Despite the real estate boom in India, many investors are still hesitant to invest in such projects due to its multiple risks. Real estate fund can be a perfect alternative as the investor will be an indirect participant by putting their money in established real estate companies/trusts rather than projects. A long-term investment negates risks and legal hassles when it comes to purchasing a property as well as provide liquidity to some extent.
h. Commodity-focused Stock Funds
These funds are ideal for investors with sufficient risk-appetite and looking to diversify their portfolio. Commodity-focused stock funds give a chance to dabble in multiple and diverse trades. Returns, however, may not be periodic and are either based on the performance of the stock company or the commodity itself. Gold is the only commodity in which mutual funds can invest directly in India. The rest purchase fund units or shares from commodity businesses.
i. Market Neutral Funds
For investors seeking protection from unfavourable market tendencies while sustaining good returns, market-neutral funds meet the purpose (like a hedge fund). With better risk-adaptability, these funds give high returns where even small investors can outstrip the market without stretching the portfolio limits.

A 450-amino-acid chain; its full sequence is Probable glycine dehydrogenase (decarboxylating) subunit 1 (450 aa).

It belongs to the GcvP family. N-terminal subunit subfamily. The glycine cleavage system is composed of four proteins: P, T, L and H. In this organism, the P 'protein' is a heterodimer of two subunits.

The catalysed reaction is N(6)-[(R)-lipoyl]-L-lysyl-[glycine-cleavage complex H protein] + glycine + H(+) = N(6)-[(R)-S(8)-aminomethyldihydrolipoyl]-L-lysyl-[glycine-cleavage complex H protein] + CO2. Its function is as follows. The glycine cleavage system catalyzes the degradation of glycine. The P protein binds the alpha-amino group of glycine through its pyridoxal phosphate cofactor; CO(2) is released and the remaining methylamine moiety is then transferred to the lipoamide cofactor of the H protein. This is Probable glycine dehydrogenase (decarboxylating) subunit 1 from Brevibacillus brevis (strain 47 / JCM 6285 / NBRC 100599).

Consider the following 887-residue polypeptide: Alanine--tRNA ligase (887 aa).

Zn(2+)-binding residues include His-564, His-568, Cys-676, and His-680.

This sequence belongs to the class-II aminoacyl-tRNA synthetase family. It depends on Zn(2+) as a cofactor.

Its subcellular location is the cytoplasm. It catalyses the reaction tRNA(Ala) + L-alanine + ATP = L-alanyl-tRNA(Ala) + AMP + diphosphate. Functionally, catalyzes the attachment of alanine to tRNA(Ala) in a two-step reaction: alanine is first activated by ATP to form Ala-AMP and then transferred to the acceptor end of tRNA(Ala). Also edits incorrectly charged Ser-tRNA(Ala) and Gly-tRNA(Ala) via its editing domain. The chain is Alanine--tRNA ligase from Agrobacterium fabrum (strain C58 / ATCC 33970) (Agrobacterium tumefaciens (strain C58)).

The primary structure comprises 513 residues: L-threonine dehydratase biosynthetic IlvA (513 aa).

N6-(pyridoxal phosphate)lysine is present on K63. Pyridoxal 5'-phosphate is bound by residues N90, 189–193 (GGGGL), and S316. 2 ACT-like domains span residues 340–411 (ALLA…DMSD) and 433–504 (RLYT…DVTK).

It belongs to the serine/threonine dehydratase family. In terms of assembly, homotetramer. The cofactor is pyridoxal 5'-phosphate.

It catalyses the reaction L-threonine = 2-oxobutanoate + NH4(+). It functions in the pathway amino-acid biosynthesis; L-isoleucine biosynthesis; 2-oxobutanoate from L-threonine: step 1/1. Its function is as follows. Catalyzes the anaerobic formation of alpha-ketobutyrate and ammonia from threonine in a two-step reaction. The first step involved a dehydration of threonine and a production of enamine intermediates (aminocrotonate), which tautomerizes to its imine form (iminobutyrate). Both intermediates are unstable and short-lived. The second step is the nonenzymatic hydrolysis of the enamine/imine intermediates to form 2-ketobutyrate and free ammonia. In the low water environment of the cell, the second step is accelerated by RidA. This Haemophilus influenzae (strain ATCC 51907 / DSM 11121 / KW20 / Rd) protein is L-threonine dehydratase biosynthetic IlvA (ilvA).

j. Leveraged Funds
While a regular index fund moves in tandem with the benchmark index, the returns of an inverse index fund shift in the opposite direction. It is nothing but selling your shares when the stock goes down, only to repurchase them at an even lesser cost.
k. Asset Allocation Funds
Combining debt, equity and even gold in an optimum ratio, this is a greatly flexible fund. Based on a pre-set formula or fund manager’s inferences based on the current market trends, asset allocation funds can regulate the equity-debt distribution. It is almost like hybrid funds but requires great expertise in choosing and allocation of the bonds and stocks from the fund manager.